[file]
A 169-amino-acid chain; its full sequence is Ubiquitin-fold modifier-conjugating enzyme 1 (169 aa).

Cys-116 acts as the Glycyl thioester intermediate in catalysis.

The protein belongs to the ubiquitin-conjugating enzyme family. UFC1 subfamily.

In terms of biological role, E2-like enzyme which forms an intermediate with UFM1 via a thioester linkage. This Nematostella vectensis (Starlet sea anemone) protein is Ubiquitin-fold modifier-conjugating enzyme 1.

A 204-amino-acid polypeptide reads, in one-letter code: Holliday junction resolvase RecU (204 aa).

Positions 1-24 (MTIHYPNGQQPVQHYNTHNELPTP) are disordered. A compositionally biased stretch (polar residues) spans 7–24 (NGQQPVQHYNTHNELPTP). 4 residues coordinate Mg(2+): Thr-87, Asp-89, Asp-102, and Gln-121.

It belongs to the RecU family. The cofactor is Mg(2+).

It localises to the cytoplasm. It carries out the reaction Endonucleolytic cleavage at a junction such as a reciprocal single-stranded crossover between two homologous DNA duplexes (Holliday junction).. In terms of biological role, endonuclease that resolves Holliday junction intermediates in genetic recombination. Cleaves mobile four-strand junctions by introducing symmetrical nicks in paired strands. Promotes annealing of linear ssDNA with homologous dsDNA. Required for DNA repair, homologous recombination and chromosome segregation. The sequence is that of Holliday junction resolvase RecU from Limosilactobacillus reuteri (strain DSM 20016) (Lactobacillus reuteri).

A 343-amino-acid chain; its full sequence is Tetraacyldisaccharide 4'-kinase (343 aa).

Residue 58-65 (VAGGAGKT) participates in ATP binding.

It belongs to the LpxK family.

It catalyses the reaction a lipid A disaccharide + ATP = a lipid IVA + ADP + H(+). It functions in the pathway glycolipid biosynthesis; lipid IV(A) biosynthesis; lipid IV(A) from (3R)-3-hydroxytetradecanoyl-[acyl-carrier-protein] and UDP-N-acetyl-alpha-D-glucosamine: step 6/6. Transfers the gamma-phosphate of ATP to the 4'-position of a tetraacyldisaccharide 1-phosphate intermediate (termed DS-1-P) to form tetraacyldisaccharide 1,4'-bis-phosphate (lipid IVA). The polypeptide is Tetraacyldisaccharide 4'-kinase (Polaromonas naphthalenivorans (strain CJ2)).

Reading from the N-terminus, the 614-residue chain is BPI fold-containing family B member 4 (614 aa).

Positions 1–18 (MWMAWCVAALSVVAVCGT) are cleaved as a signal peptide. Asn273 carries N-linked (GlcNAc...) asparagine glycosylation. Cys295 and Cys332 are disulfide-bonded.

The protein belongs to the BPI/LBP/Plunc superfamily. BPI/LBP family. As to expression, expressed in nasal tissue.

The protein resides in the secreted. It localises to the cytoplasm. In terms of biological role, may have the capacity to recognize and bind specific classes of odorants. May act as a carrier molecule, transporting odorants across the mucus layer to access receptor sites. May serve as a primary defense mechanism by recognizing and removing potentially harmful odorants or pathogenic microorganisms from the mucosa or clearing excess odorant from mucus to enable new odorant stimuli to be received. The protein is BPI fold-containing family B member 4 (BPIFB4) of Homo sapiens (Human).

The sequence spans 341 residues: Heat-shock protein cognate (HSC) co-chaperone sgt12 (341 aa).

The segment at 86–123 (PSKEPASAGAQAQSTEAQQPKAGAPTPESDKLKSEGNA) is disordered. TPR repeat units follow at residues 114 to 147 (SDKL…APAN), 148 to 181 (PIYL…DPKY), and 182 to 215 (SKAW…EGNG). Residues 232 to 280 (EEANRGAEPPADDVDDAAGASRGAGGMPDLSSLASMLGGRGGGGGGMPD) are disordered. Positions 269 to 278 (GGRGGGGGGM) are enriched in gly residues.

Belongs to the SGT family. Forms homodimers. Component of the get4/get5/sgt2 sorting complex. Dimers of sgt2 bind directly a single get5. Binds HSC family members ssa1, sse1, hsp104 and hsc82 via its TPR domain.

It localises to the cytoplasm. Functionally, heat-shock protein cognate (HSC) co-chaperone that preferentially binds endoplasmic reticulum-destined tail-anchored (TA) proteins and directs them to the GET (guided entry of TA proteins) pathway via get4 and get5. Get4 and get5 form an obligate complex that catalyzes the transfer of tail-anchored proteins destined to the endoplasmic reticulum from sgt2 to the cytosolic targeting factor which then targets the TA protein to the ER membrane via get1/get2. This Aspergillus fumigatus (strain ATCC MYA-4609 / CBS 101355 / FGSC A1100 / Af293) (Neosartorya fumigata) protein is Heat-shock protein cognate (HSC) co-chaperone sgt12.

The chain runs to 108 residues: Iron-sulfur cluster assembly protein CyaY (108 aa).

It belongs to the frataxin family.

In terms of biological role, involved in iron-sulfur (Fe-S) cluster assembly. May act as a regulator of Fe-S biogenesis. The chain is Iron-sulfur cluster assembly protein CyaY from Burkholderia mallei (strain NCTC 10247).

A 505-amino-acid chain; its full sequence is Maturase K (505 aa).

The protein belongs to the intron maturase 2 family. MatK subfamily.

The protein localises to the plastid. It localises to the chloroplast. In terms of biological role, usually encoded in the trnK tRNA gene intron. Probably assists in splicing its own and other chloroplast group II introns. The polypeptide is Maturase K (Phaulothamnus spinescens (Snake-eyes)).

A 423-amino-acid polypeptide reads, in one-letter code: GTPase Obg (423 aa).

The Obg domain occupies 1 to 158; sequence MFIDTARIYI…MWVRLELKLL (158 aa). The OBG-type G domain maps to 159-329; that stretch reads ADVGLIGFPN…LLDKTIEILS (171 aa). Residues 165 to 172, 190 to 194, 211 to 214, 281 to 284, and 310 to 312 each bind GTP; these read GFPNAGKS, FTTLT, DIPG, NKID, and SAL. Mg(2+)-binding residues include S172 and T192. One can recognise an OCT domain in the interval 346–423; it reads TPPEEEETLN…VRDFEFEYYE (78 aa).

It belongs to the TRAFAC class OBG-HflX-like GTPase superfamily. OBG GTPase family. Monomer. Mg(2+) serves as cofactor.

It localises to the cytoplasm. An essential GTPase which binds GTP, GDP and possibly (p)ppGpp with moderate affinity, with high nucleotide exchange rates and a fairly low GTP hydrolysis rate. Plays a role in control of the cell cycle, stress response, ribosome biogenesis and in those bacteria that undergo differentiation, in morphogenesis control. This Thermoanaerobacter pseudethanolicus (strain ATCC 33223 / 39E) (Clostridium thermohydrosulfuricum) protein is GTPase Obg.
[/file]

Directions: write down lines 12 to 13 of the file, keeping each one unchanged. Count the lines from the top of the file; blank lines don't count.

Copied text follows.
It catalyses the reaction a lipid A disaccharide + ATP = a lipid IVA + ADP + H(+). It functions in the pathway glycolipid biosynthesis; lipid IV(A) biosynthesis; lipid IV(A) from (3R)-3-hydroxytetradecanoyl-[acyl-carrier-protein] and UDP-N-acetyl-alpha-D-glucosamine: step 6/6. Transfers the gamma-phosphate of ATP to the 4'-position of a tetraacyldisaccharide 1-phosphate intermediate (termed DS-1-P) to form tetraacyldisaccharide 1,4'-bis-phosphate (lipid IVA). The polypeptide is Tetraacyldisaccharide 4'-kinase (Polaromonas naphthalenivorans (strain CJ2)).

Reading from the N-terminus, the 614-residue chain is BPI fold-containing family B member 4 (614 aa).